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Archive for December 10, 2019

Dec. 10, 2019 — The State of Hockey, 2019

The current state of field hockey in America should sound familiar if you have been around the game a while: the U.S. is going into an Olympics without a ticket on both the men’s and women’s sides, there are occasional squabbles about whether boys should be allowed to play on the high-school levels, and an ACC field hockey team is the finest in all the land.

In short, the game is exactly where it was 20 years ago.

The struggles of the U.S. men, a group of ragtag players without a national league, without any varsity play in the NCAA and with only a handful of players in the developmental pipeline, are entirely predictable.

But the seeming collapse of the U.S. women’s team, just five years removed from a fourth-place finish at the FIH Women’s World Cup, is a staggering development, especially given the tens of millions of dollars spent on the sport since 2001.

A change in head coach was announced in late 2019, and I believe there are more changes ahead, given the grievances outlined in a petition which received more than 5,000 signatures in less than a month.

The failure of the U.S. women’s team came on the heels of a subpar performance in the FIH World League, winning two games and losing 16. The team also underperformed at the Pan American Games, failing to make the gold-medal match for the first time since 1991.

While the U.S. high-performance system has struggled, there have been some remarkable achievements elsewhere in domestic field hockey.

The University of North Carolina, featuring Team USA’s Erin Matson, went wire-to-wire as the No. 1 team in NCAA Division I. The Heels were not only the nation’s only undefeated team, no other Division I side had fewer than two defeats.

The NCAA Division II championship was won by West Chester University, while Middlebury won the Division III title. In collegiate club play, Northeastern won the National Field Hockey League, Cornell won the New York State Club Field Hockey League, and the University of California, San Diego won the Western Collegiate Field Hockey Conference.

At the scholastic level, the Score-O decade continued, with 10 more players hitting the 50-goal mark for a season and seven achieving the rare status of a 30-goal and 30-assist season. We also have had the unique situation of Lucas Crook, a senior at Somerset-Berkley (Mass.) not only becoming the first male player to get 100 assists in a career, but the first male to get 50 goals in a season. He also became one of less than a dozen field hockey players to get 100 goals and 100 assists for a career. His sister Cami is just nine goals away from joining the 100-100 club.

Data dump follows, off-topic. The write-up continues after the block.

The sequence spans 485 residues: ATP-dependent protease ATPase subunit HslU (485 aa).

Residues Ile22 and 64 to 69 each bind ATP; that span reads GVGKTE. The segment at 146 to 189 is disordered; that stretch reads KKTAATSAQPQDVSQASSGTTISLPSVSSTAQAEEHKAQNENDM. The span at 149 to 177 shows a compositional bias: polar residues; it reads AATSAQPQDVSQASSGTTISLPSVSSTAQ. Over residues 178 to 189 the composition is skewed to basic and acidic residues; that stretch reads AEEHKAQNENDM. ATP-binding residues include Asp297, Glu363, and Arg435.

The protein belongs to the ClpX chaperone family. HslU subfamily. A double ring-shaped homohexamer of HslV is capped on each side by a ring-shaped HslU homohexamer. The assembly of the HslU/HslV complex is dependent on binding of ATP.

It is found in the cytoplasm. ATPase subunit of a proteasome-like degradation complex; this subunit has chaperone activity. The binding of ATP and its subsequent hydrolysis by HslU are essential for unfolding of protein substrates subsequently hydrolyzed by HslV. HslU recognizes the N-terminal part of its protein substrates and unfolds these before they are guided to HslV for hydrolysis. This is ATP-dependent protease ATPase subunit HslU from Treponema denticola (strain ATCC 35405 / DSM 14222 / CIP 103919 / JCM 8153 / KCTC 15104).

Perhaps the biggest story of the domestic field hockey season was that a national high school tournament was conceived and held with 36 championship-level teams playing 41 games over three days at The Proving Ground in Conshohocken, Pa. in late September.

Field hockey supporters got to see players and teams which were dominant in the present, but also got to see such teams as future VHSL Class 6A winner Langley (Va.), future Michigan Division I champion Dexter (Mich.), and future NEPSAC Flight A champion Greenwich Sacred Heart (Conn.).

Also circulating on the grounds were the field hockey teams from Voorhees Eastern (N.J.) and Summit Oak Knoll (N.J.), two teams which seemingly followed each other throughout the Northeast U.S. throughout the fall.

These two rivals in The Garden State Firm had met each other Sept. 14th with Oak Knoll winning 4-1. Two weeks later, they teams were both at the National High School Invitational, playing non-common opponents. Two weeks after that, Oak Knoll came to McAleer Stadium to fill an open date on its schedule against Louisville Sacred Heart (Ky.) the same weekend that the Valkyries and Kingston Wyoming Seminary (Pa.) came to play Eastern.

Five weeks after, it was Oak Knoll meeting Eastern for the 2019 Tournament of Champions, as the Royals held the state’s non-public championship and Eastern had won the Group IV title (for the state’s largest schools) for the 20th consecutive season.

Though Eastern showed its intensity and skill throughout, Oak Knoll was just a bit better, especially on execution. How did Oak Knoll win? The Royals stole two pages from the Eastern playbook.

One page showed how important it was to score within five minutes of the beginning or end of a half, since the goal seemingly counts double in terms of psychological advantage. All four of Oak Knoll’s goals were scored within five minutes of halftime; two in the first half, two in the second.

The other page that Oak Knoll adopted was attacking a defense with speed and skill. The opening goal from Bridget Murphy saw her burst through a seam into a space about eight yards deep, which led to the opener. The final goal for Oak Knoll was a bit of passing brilliance as Murphy struck a bouncing pass that Lily Ramsey crafted into the goal with an extremely deft touch.

While Eastern was still able to maintain its 21-year championship streak, another significant title skein was ended this season. Los Gatos (Calif.) was going for its seventh consecutive CIF Central Coast Section title, but were beaten by San Jose Archbishop Mitty (Calif.), a loss which broke the team’s 128-game unbeaten string.